# There Is Only One Way To Check Up On Builder Insulation Claims

Often the R-value of insulation is touted by builders and there is only one way to check up on builder insulation claims.

You have to look.  I measure it!

How does insulation work?  Insulation blocks or traps air.  R-value, or resistance value, expresses the thermal resistance of the material used.  The material blocks the passage of heat toward the cooler place.  Heat seeks cold.

Every insulation material has a resistance value attached.  And they differ per inch!  R-value is calculated by multiplying the material's stated resistance value per inch by its depth.  (That's the easy way.  There are ways using division, but multiplying is easier for me.)

So, if a builder claims in the sales literature that they will be blowing loose, fiberglass insulation to a depth of R-30 or R-38 into the attic space, the easiest way to check that is by measuring depth.

HERE IS A RECENT TREND I AM SEEING IN NEW CONSTRUCTION.  IT IS A CHART PLACED IN THE ATTIC SPACE, VISIBLE FROM THE ACCESS HOLE OR LADDER.  IT SHOWS R-VALUES FOR INSULATION BASED ON THE SQUARE FOOTAGE OF THE ATTIC AND THE NUMBER OF BAGS OF INSULATION BLOWN INTO IT.

WHY DON'T I LIKE THAT?  BECAUSE THERE IS TOO MUCH SLIP BETWEEN CUP AND LIP.  WHO CALCULATED THE SQUARE FOOTAGE?  WHO MADE SURE SO MANY BAGS WERE BLOWN INTO THE SPACE?  IS THERE ANY FIBBING?

This new construction is supposed to meet energy standards that desire R-38 in the attic space.  The chart at the top of the attic access ladder had a number circled for square feet and for number of bags used for the space.  Therefore, it claimed, the R-value is 38.

Yet when I measured the depth of the insulation I got an average depth of 9".

That is not much insulation!

R-38 is a good value!  9" of loose, blown-in fiberglass puffs is not!

SO I DISPUTE THE ENERGY CRITERIA USED TO DETERMINE THE R-VALUE!  THIS CHART SIMPLY CANNOT BE USED AND BE CONSIDERED ACCURATE!

Blown-in fiberglass puffs have a stated R-value of 2.2 to 2.5 per inch.

It is more toward 2.2 for sure, but let's calculate the R-value.

2.2 x 9 = 19.8 R-value
2.5 x 9 = 22.5 R-value

THIS LEADS ME TO QUESTION THE ENERGY-RATING AGENCY (OR AGENT) CHECKING OFF THE BOX THAT SAYS THIS INSULATION IS SUBSTANTIAL ENOUGH.  WHAT, THEY LOOK AT A CHART AND SAY "YEP" AND CHECK A BOX?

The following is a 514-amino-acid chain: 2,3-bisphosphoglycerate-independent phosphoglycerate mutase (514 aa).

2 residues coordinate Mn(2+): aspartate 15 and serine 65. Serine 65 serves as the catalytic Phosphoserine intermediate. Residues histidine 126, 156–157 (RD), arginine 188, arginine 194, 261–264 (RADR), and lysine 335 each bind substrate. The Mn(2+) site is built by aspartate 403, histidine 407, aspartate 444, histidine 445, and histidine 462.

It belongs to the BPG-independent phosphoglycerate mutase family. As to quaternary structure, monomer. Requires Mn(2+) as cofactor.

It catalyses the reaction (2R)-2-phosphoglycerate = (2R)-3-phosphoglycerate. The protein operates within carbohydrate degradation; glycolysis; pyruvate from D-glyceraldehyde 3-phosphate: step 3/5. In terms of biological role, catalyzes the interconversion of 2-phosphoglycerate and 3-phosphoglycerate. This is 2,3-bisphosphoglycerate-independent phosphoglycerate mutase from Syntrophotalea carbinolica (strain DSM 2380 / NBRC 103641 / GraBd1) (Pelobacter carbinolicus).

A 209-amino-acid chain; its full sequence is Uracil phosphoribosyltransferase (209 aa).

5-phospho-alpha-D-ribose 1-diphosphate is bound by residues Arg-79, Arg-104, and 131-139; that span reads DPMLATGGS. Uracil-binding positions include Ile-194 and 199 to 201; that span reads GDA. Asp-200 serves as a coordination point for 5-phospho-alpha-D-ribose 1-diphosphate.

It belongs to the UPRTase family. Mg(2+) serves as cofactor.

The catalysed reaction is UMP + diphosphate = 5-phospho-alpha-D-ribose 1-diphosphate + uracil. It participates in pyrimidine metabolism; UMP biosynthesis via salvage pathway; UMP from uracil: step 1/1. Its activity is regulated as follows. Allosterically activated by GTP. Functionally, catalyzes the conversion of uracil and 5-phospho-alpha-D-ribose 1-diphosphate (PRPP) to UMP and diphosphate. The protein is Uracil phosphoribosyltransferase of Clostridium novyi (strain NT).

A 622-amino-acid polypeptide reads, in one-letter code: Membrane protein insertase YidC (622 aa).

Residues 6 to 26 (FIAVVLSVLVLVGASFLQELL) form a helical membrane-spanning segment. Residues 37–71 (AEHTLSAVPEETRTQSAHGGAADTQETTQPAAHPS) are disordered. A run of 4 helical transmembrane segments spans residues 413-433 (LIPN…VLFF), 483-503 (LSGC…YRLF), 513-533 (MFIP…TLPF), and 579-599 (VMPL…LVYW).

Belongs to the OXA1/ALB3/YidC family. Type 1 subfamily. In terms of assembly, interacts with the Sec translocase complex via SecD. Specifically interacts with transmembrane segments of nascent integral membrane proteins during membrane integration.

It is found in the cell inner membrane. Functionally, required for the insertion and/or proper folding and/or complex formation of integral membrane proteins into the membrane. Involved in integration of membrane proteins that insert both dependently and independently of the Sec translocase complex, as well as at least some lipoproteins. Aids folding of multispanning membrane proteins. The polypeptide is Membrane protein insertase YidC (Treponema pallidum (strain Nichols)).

This is not sufficient insulation by any measure!

Topping off my beef with this insulation, beside the wonderfully-installed attic access ladder, apparently the guys needed a spot for some tools.

So what better way to create a little work bench than to scrape away the insulation!

Oh, and "forget" to put it back.

Notice that no dam has been created high enough to contain insulation from falling down the access hole.  So all around that ladder the insulation will be NECESSARILY THIN!

My recommendation:  new construction inspections investigate many things.  They are always conducted after the supervisor has made his "final" walk around to insure that the house is completed and after the County has given final approval to the house.  In this case it was done after the energy "professional" rated the house as RESNET compliant.  All those other approvals MUST be taken with a grain of salt.  HIRE A HOME INSPECTOR!

Jay Markanich Real Estate Inspections, LLC

Based in Bristow, serving all of Northern Virginia

www.jaymarinspect.com

This post has been included in Virginia Real Estate News Prince William County, VA Real Estate News Bristow, VA Real Estate News
Post is included in group: ActiveRainPhotoBlogger
Post is included in group: WeBlog Anything (almost)!
Post is included in group: Adventures in Home Inspecting